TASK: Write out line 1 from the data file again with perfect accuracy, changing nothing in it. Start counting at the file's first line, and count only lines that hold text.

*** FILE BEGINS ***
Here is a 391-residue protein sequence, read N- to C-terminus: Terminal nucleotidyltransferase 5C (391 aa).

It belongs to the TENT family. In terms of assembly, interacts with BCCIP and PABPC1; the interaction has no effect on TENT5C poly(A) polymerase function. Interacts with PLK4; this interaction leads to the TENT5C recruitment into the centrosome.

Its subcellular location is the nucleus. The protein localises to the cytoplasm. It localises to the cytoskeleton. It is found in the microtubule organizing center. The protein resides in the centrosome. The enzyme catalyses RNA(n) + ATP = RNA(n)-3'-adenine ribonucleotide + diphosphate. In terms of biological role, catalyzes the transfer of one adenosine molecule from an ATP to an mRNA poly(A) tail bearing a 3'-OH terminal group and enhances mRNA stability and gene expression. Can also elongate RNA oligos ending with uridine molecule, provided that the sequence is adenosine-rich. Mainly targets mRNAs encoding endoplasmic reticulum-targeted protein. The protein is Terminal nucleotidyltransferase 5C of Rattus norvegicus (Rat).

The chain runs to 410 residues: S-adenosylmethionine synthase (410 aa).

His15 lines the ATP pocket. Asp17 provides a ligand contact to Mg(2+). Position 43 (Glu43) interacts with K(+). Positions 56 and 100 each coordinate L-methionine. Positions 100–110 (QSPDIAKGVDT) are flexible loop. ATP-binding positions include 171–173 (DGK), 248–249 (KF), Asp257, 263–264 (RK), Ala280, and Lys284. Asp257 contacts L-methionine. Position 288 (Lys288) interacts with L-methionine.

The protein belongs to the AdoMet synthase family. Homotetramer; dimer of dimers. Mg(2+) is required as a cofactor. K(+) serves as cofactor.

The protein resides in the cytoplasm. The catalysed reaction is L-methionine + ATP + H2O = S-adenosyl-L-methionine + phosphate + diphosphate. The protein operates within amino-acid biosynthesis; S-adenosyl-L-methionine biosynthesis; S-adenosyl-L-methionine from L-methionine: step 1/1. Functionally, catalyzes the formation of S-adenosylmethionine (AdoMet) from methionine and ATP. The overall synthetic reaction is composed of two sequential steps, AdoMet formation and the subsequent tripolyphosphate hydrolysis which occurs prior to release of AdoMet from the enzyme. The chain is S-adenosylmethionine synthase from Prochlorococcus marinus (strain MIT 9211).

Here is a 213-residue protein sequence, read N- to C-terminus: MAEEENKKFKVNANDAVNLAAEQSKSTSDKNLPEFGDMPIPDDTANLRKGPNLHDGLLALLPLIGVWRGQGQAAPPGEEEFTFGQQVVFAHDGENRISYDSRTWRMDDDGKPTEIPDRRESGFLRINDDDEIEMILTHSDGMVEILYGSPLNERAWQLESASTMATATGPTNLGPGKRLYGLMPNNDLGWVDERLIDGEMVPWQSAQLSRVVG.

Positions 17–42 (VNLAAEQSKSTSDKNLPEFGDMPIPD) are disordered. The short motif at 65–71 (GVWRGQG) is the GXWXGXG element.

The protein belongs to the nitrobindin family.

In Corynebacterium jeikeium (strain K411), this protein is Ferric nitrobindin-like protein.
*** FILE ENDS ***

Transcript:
Here is a 391-residue protein sequence, read N- to C-terminus: Terminal nucleotidyltransferase 5C (391 aa).